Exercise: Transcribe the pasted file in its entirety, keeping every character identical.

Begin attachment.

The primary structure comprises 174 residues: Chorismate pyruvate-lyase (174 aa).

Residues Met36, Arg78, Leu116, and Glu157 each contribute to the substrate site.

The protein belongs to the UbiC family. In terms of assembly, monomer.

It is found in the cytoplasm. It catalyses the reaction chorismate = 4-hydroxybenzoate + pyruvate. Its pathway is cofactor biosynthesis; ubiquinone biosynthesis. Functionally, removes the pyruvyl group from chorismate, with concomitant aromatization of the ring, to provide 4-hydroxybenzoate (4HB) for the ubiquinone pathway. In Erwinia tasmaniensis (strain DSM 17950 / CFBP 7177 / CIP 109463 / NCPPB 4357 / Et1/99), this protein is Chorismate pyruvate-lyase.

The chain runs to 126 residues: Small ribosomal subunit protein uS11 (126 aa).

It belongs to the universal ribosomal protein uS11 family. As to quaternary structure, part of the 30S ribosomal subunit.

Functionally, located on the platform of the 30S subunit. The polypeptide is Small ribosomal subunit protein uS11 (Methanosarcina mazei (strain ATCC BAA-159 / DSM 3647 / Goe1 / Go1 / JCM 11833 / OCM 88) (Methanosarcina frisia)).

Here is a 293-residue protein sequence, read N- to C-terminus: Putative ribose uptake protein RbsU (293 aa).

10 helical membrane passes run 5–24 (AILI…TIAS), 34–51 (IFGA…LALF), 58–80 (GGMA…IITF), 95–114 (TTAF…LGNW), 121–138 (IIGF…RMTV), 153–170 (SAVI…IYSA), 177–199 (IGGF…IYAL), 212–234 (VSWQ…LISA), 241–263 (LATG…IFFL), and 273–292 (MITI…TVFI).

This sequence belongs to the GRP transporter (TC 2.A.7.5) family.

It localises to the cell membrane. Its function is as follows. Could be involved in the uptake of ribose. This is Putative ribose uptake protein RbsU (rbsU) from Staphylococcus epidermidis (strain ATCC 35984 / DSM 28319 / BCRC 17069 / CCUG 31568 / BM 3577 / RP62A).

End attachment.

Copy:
The primary structure comprises 174 residues: Chorismate pyruvate-lyase (174 aa).

Residues Met36, Arg78, Leu116, and Glu157 each contribute to the substrate site.

The protein belongs to the UbiC family. In terms of assembly, monomer.

It is found in the cytoplasm. It catalyses the reaction chorismate = 4-hydroxybenzoate + pyruvate. Its pathway is cofactor biosynthesis; ubiquinone biosynthesis. Functionally, removes the pyruvyl group from chorismate, with concomitant aromatization of the ring, to provide 4-hydroxybenzoate (4HB) for the ubiquinone pathway. In Erwinia tasmaniensis (strain DSM 17950 / CFBP 7177 / CIP 109463 / NCPPB 4357 / Et1/99), this protein is Chorismate pyruvate-lyase.

The chain runs to 126 residues: Small ribosomal subunit protein uS11 (126 aa).

It belongs to the universal ribosomal protein uS11 family. As to quaternary structure, part of the 30S ribosomal subunit.

Functionally, located on the platform of the 30S subunit. The polypeptide is Small ribosomal subunit protein uS11 (Methanosarcina mazei (strain ATCC BAA-159 / DSM 3647 / Goe1 / Go1 / JCM 11833 / OCM 88) (Methanosarcina frisia)).

Here is a 293-residue protein sequence, read N- to C-terminus: Putative ribose uptake protein RbsU (293 aa).

10 helical membrane passes run 5–24 (AILI…TIAS), 34–51 (IFGA…LALF), 58–80 (GGMA…IITF), 95–114 (TTAF…LGNW), 121–138 (IIGF…RMTV), 153–170 (SAVI…IYSA), 177–199 (IGGF…IYAL), 212–234 (VSWQ…LISA), 241–263 (LATG…IFFL), and 273–292 (MITI…TVFI).

This sequence belongs to the GRP transporter (TC 2.A.7.5) family.

It localises to the cell membrane. Its function is as follows. Could be involved in the uptake of ribose. This is Putative ribose uptake protein RbsU (rbsU) from Staphylococcus epidermidis (strain ATCC 35984 / DSM 28319 / BCRC 17069 / CCUG 31568 / BM 3577 / RP62A).